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Wednesday, Aug. 16, 2006 | Let me start with the apology. I hate to disappoint my fans and those who love to throw brickbats at me for what I say, especially when I’m yelping about the cross on Mount Soledad. I will get back to it, and with luck, it’ll be in a bigger way than ever. Phil Paulson and I are at work on a book about the whole thing. Meanwhile, here’s a warm, fuzzy story that could not offend anybody. Well maybe those folks at the San Diego Maritime Museum.
The Mighty Media
We San Diegans are proud of our Navy, and for good reason. A tour around the bay or a gander at it from Point Loma reveals a mighty array of warships. Across the bay, we can see the mightiest ships in the world. Almost directly below Point Loma are a half dozen submarines, lying so low in the water they’re hardly visible even from close range.
And the most unusual warship of them all is even harder to spot than the submarines. As part of the San Diego Maritime Museum, a small, but spiffy, steam yacht named Medea, sits snuggled up alongside the centenarian ferry named Berkeley. Medea, named after a Greek enchantress, was built in 1904. She was more than forty years old when she last saw action.
“How can a vessel like that be considered a warship,” you might ask?
How indeed? She certainly wasn’t built to fight. Back around the turn of the 20th century every veddy, veddy, rich Briton had his own yacht. It was just the way things were. Medea was built specifically for one William Macalister Hall, hero of the Boer War and laird of his own estate complete with castle.
Now modified with a diesel engine, Hall’s yacht was then a newfangled steam yacht. She displaces 110 tons or about one tenth of one percent the displacement of her neighbor across the bay, the USS Ronald Reagan.
At first, the enchantress didn’t head off to fight any wars. She merely served as a pleasure yacht, taking William Macalister Hall on hunting excursions, providing a bouncing platform for skeet shooters, or a dandy place to throw a floating party.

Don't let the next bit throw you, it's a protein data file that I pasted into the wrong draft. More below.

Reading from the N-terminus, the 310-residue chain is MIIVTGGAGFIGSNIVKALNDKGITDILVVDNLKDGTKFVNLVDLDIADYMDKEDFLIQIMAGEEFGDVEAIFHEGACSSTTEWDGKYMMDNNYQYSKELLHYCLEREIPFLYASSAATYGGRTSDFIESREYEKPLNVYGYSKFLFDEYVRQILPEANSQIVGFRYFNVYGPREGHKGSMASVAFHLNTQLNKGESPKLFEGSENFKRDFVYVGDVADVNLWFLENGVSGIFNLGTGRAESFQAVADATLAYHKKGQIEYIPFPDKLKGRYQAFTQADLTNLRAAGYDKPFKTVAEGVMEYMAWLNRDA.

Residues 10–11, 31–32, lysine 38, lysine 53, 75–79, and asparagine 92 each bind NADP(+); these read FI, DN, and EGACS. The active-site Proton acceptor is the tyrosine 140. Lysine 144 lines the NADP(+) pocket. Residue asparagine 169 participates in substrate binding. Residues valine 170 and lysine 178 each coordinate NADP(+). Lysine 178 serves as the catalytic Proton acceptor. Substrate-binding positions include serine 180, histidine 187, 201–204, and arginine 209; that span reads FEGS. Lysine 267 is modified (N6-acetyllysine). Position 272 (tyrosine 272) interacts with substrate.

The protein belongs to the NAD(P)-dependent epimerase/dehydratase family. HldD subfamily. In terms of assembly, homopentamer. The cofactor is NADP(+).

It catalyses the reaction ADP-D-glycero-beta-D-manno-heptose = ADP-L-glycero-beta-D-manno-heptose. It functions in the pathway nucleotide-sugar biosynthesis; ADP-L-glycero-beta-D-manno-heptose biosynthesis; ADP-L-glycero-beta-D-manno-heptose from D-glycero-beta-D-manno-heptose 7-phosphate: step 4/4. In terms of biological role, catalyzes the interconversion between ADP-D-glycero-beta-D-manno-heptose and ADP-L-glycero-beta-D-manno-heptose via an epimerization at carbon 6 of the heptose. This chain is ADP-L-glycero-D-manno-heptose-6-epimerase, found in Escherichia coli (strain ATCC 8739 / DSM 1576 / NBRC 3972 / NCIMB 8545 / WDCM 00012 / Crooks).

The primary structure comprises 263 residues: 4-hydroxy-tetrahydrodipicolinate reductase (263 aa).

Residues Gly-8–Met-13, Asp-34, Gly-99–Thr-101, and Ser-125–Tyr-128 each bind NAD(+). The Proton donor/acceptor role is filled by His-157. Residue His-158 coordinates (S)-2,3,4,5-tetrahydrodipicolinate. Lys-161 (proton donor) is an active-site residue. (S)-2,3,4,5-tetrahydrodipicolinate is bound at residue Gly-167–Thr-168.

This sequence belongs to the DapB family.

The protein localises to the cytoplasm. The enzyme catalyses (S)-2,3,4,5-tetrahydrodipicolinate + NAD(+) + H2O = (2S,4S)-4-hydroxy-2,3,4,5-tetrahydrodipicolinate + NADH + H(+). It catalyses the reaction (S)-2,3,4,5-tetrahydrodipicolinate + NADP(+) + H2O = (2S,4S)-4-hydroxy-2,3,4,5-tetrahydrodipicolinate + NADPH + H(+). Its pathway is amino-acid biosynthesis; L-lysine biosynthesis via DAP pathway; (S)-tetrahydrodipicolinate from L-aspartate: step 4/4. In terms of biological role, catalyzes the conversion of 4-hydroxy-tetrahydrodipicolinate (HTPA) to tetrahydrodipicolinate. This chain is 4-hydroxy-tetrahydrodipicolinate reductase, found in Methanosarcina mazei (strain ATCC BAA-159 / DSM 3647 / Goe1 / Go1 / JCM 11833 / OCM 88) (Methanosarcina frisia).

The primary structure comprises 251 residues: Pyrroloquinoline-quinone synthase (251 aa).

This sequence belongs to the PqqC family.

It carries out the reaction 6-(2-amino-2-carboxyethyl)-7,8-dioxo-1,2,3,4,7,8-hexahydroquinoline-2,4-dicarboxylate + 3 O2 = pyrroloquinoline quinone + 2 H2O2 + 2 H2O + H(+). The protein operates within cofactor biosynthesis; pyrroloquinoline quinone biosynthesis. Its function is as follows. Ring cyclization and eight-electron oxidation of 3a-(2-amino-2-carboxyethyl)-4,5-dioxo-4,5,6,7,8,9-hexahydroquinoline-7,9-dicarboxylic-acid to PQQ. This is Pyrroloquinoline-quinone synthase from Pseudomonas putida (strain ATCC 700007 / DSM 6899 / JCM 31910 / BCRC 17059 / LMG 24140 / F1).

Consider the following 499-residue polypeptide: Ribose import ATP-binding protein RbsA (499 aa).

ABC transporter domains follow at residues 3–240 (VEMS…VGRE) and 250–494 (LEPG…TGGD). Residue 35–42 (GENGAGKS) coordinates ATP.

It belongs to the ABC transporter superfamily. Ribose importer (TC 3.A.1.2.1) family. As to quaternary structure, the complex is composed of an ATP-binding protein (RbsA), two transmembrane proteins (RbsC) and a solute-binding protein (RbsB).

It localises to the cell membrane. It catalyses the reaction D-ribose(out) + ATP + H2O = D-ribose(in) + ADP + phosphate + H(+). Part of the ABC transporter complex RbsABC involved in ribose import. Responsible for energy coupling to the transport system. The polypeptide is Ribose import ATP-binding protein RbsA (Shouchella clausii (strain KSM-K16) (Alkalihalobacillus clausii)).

Then came along the first “war to end all wars:” World War I. By this time, Medea had changed owners twice. England was in a fervor over the war and Medea’s new owner sold the yacht to the French Navy. There she was outfitted with some guns, a rack for carrying depth charges, and a new name. Medea is either French for Corneille or the name of a French dramatist, Pierre Corneille.
Among other things, Corneille was assigned convoy duty. According to history professor and director of the museum, Ray Ashley, the old vessel helped bridge the gap between the old and the new. She was a steam powered vessel often protecting sailing ships from the threat from beneath the water, German submarines.
So far as we know, Corneille did not actually shoot at anybody. According to Dr. Ashley, it’s probably a good thing she didn’t drop any depth charges, especially in the English Channel where the water is relatively shallow.
In those days, they would have been rolled off the back of the small vessel. Had they done so, the ship wasn’t fast enough to have escaped the blast. She would have blown off her own derriere.
After the war, it was a return to pleasure yachting and upgrades with electric lights and a diesel engine. Then along came the second war to end all wars. Medea re-upped. When France was overrun, thousands of British and French troops were evacuated from Dunkirk. History tells us that many yachts braved enemy fire and returned again and again to the French port. Many were sunk. Although the incomplete history of those days does not tell us if Medea was among them, it’s a good bet she was, at least if you’re writing a story about her heroism.
We do know that she did her part during England’s finest hour. Many of the Luftwaffe bombers would fly up the Thames on their way to bomb London. Medea and other yachts were outfitted with barrage balloons, stationed on the river, and moved daily to help thwart those that made low flying attacks. History doesn’t tell us that the old warship/yacht ever caused any German planes to crash but certainly the presence of her and others like her caused them to fly higher and be more vulnerable to anti aircraft fire. A big part of warfare is causing the enemy to do what he doesn’t want to do.
Later, Medea served in the Norwegian navy or perhaps we should say expatriate navy. Norway was overrun by the Nazis in 1940, but a large number of her ships, civilian and military escaped. Our little yacht joined them and flew the Norwegian flag. This time she was given an assignment even less glamorous than towing barrage balloons. She was an accommodation ship used mostly to house commandos. Those glamorous guys then rode faster vessels to carry out their raids against the Germans in their homeland.
She may even have changed her name again. Some say Medea was painted out and a board carved with “King Haakon” hung on her side. If so, she had a touch of royalty. Haakon was the name of several kings of Norway.